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Going green to regain our Paradise - EDITORIAL


13 December 2015 07:36 pm - 0     - {{hitsCtrl.values.hits}}


ne of the National Unity Government’s New Year gifts for Sri Lanka will be a comprehensive plan to produce the food we need in Sri Lanka itself without depending on imported junk foods and processed rubbish for which our country has been a dumping ground during the past 40 years.
President Maithripala Sirisena who is giving personal leadership to this mission is expected to work on the basis of the mid-term economic strategy outlined by Prime Minister Ranil Wickremesinghe on November 5 and the budget proposals presented by Finance Minister Ravi Karunanayake on November 20.

As a first step towards gradually switching to organic agriculture, as a major part of Sri Lanka’s contribution towards environmental conservation, the government has decided to give cash vouchers to farmers instead of imported agro-chemicals, some of which are known to be toxic. This will give farmers the freedom to produce or buy organic fertilizer. After about four decades of using or abusing chemical fertilizers, herbicides and pesticides, the farmers may find it difficult to gradually switch to organic fertilizer. The overuse of imported agro-chemicals may produce big harvest but the damage done to Mother Earth and even our ground water and rivers are destructive if not eco-cide. We have been sowing the wind and now we are reaping the whirlwind.

The farmers need to be educated and should be made aware that looking for short-term benefits such as a good harvest could be a subtle form of selfishness because they are not concerned about the damage that polluted food is causing to society, with even children being forced to eat a little poison with every meal. Besides the excessive use of agro-chemicals, unscrupulous traders are known to use preservatives, flavour-enhancing substances and artificial sweeteners, some of which contain toxic substances.

In the afterglow of Saturday’s historic agreement at the climate summit in Paris, it is essential now for the government, civic action groups, religious movements end even families to do their own little bit to reduce global warming, pollution of Mother Earth and carbon dioxide emissions. One good example is the mission launched by the Oblate congregation. After visiting several districts of the Kuchchaveli area in August this year, members of the Oblates Missions have organized a livelihood project for the upliftment of the villagers by coordinating and organizing the collection of dried cow dung (organic) broken into powder, packeted in 1 kg packs and sent to Colombo for sale among plant nurseries and home garden lovers. The members of the Oblate Missions based at Fatima Church, Maradana are now selling these packets at a nominal cost and invite the people to patronize this mission and help the villagers sustain their livelihood. For more information and to place orders, please contact: on 0714263114 / 0718331238.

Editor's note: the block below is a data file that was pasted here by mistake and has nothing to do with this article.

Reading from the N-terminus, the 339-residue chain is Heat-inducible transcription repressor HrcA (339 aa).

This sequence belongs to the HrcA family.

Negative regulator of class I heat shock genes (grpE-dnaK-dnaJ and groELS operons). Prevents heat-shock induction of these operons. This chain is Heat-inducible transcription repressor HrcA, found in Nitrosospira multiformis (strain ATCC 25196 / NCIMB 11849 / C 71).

Also playing a major role in sustainable eco-friendly development for Sri Lanka is the Amuthu Amuthu Association headed by chartered architect Lalithraja Mutukumarana in cooperation with health education specialist Dr. Yasa Siriwardena and interior decorator Swarna Obeysekara. Mr. Muthukumarana in an action plan has proposed organic cultivation of flowers, foliage plants, vegetables, and fruits, on a large scale and home gardens, free of pesticides and chemical fertilizers. These products could be for local and export markets. We need to introduce composting techniques and herbal remedies for pest control. He calls for effective composting of the organic and recycling the other waste such as paper, glass and metal wherever possible. We need to encourage using bags and baskets made of local natural materials, in place of Polythene, while banning the Polythene usage and educating the people on the health hazards of plastic ware. Mr. Muthukumarana is also calling for training in-resource management to avoid wastage through a simple and humble lifestyle or ‘alpechchathavaya’ starting from households. He also calls for an effective storm and waste water drainage scheme and the setting up of health resorts in natural environments with herbal gardens, especially for cancer patients using natural herbal therapy.

We urge the government to give tax concessions and other incentives for those who are ready to go-green, starting with green schools, green homes, green workplaces and other buildings with rooftop gardens. Then instead of just regaining Sri Lanka we could regain our paradise.

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